(As an aside, DCU fans will be pleased to know that Guy has always admired DCU and the Revs, since he feels they play a more international brand of soccer. "They have technical players, it's not like American-style direct soccer," he said. "They have Gomez, Moreno. I like that kind of soccer.")
Guy requested 20 yesterday, in honor of Paolo Rossi, and put in for 2 just because it was a low number.
"Like I was saying, in my country we're old-school," he said. "You have to be a number 'till 11. When you're 12, you're not on the team."
Of course, his request for 20 could impact Mediate, who was thinking about trying to go back to 20, since Nickell's departure. Mediate had grown up as a 5 and an 8, but 5 wasn't available in high school, and he got stuck with 20, but he grew to like it, "just liked the way it looked," he said.
Assuming your head hasn't exploded yet, you'll recall that Mediate switched from 22 to 6 last year, but really wanted to be 20, except Nickell had it. So Mediate attempted to badger Nickell into trading, and offered to negotiate a deal.
I immediately began thinking of the famous Clinton Portis-Ifeanyi Ohalete case, where Portis offered $40,000 for No. 26 and then it became all legal and nasty. So I asked Mediate what the terms of his offer were.
"Oh, nothing," he said. "My number 6. I mean, I might have given him $5 or something, if I had a couple dollars in my bag."
Anyhow, Mediate planned to wait a few weeks and see whether he wanted to stick with 6 or change to 20, but if Guy gets 20 that could change, but Mediate said he's gotten comfortable with 6 anyhow.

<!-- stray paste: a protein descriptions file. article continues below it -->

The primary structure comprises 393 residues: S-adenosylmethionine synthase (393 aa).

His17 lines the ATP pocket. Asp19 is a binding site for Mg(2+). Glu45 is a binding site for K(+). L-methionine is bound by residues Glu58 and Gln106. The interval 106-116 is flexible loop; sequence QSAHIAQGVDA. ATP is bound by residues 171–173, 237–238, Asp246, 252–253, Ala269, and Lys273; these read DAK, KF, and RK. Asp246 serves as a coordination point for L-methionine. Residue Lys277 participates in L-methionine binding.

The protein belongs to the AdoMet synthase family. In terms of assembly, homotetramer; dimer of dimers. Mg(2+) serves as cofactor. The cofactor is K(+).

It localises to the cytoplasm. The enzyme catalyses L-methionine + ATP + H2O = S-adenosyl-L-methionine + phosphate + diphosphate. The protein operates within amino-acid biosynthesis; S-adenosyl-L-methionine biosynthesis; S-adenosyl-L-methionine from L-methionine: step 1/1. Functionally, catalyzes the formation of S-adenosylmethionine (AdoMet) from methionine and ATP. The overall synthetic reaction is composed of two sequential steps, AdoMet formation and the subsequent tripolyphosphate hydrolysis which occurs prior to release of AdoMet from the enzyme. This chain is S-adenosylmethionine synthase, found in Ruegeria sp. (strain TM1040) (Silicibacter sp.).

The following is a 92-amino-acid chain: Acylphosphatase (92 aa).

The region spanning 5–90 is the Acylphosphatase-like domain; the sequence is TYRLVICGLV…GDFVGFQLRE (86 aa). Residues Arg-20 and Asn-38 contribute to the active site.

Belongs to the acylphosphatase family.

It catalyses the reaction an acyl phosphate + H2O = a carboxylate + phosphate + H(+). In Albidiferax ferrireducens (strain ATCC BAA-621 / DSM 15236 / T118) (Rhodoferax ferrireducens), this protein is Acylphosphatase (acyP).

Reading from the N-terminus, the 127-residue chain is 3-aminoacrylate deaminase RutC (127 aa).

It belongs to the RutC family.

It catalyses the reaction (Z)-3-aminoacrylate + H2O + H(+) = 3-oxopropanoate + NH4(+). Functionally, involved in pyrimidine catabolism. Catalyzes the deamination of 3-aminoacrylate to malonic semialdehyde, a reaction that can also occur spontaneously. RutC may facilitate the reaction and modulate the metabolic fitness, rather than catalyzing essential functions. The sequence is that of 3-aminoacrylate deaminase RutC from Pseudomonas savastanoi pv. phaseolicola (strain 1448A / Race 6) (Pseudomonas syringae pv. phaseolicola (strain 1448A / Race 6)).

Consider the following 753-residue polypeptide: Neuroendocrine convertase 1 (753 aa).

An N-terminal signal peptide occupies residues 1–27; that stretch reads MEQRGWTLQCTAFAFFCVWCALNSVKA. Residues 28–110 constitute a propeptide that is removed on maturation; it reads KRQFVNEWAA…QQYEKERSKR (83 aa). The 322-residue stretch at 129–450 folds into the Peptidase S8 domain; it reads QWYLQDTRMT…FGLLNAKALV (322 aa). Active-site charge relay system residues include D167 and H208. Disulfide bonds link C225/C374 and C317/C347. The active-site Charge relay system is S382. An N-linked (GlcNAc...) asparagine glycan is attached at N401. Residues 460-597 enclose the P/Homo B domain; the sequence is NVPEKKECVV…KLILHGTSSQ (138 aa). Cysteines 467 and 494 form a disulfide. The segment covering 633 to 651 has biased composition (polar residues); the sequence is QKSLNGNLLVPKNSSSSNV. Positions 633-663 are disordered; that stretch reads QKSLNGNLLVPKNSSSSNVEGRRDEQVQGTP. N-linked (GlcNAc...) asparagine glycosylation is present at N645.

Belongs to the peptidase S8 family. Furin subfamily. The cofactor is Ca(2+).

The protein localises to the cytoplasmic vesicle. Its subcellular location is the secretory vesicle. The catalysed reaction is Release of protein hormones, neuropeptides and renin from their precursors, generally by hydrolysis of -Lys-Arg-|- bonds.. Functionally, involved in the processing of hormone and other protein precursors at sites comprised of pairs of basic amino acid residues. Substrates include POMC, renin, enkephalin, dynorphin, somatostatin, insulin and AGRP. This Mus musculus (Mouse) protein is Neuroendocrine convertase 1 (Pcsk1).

Of course, you could argue that none of this matters, and that you've already wasted far too many brain cells trying to follow this, since so many players don't really care.
Clyde Simms grew up a 23, because of Michael Jordan (the same number new Caps blue-liner Milan Jurcina will wear), and then became a 10 in club ball, and a 9 in college, and a 12 with the Richmond Kickers. He's 19 with D.C., and says that's fine with him, and that after his rookie year he decided he'd stick with it. Jeff Carroll was always an 8 growing up, in honor of his birthday (January 8, same as my dad), but when D.C. United gave him 24 he figured that was fine, too.
(Speaking of 8, like every Baltimore Orioles fan of my age, I always tried to be 8 in every sport growing up. But somehow I never became a professional athlete. And you?)
I asked Guy, who, remember, had always been a 9, whether receiving a new number would be worrisome.
"Nah," he said. "I'm still Guy. It's just a number."